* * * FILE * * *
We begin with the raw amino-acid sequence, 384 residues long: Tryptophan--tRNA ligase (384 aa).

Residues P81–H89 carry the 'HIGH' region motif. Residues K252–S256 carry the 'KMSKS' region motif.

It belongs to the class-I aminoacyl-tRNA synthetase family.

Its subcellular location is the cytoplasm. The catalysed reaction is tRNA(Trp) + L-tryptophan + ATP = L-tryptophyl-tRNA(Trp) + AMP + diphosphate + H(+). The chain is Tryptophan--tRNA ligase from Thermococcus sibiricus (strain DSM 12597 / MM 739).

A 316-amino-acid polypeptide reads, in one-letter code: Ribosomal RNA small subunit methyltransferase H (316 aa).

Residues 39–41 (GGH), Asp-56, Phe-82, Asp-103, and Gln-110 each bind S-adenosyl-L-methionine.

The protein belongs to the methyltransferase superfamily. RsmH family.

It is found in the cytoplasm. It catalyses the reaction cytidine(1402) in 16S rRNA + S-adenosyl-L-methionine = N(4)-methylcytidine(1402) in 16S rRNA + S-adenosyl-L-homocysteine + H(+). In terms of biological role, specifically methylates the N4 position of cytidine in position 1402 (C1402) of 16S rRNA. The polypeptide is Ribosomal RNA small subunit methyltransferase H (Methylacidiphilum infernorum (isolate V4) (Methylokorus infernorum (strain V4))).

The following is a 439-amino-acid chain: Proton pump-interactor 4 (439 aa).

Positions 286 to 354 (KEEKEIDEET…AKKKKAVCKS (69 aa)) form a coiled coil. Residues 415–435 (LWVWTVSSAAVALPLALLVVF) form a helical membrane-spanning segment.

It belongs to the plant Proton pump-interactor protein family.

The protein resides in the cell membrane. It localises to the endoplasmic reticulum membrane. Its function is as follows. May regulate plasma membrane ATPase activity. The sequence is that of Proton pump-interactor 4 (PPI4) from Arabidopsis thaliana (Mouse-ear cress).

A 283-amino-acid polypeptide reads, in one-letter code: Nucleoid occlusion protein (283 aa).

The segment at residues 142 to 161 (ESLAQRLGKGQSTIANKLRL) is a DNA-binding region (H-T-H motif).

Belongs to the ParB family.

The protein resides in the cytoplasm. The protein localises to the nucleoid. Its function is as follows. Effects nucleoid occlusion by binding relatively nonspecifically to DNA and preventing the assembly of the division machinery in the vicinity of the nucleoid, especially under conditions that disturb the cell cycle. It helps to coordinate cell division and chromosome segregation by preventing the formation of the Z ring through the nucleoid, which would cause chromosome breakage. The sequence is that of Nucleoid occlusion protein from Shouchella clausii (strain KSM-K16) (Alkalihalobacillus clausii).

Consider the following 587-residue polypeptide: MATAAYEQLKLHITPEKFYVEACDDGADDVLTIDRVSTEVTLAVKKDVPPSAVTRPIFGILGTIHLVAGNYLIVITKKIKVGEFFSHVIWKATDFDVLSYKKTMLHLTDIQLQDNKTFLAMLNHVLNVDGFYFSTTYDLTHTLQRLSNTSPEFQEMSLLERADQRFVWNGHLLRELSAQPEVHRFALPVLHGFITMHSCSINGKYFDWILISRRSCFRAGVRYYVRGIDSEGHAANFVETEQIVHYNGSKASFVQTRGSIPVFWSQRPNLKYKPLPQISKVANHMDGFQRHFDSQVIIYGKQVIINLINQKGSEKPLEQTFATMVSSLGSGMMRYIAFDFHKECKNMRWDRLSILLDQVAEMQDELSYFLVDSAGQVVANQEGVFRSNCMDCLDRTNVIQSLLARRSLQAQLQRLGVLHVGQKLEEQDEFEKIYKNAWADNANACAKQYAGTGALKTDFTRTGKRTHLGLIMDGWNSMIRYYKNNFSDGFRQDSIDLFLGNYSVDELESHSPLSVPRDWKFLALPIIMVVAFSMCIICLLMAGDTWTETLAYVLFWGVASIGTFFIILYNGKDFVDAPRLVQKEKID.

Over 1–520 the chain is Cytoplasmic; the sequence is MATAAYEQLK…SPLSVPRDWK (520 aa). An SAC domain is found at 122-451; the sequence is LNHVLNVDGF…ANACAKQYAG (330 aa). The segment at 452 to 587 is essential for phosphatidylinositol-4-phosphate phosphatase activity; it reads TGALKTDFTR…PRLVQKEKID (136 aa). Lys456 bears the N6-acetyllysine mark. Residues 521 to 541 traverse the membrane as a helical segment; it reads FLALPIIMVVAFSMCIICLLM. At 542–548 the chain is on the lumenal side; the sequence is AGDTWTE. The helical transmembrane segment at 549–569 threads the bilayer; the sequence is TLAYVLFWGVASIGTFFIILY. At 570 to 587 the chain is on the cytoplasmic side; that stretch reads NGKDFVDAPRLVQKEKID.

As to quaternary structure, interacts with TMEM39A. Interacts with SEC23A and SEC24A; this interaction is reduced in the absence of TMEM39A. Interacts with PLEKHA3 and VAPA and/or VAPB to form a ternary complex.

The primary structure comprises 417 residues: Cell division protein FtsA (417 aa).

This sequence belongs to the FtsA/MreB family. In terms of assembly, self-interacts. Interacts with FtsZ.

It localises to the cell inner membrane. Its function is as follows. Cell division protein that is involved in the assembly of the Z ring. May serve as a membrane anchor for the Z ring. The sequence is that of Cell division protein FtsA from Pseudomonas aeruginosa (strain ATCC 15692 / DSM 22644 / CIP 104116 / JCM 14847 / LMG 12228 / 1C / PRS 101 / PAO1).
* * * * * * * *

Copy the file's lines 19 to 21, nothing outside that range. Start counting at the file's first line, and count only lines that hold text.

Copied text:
As to quaternary structure, interacts with TMEM39A. Interacts with SEC23A and SEC24A; this interaction is reduced in the absence of TMEM39A. Interacts with PLEKHA3 and VAPA and/or VAPB to form a ternary complex.

The primary structure comprises 417 residues: Cell division protein FtsA (417 aa).

This sequence belongs to the FtsA/MreB family. In terms of assembly, self-interacts. Interacts with FtsZ.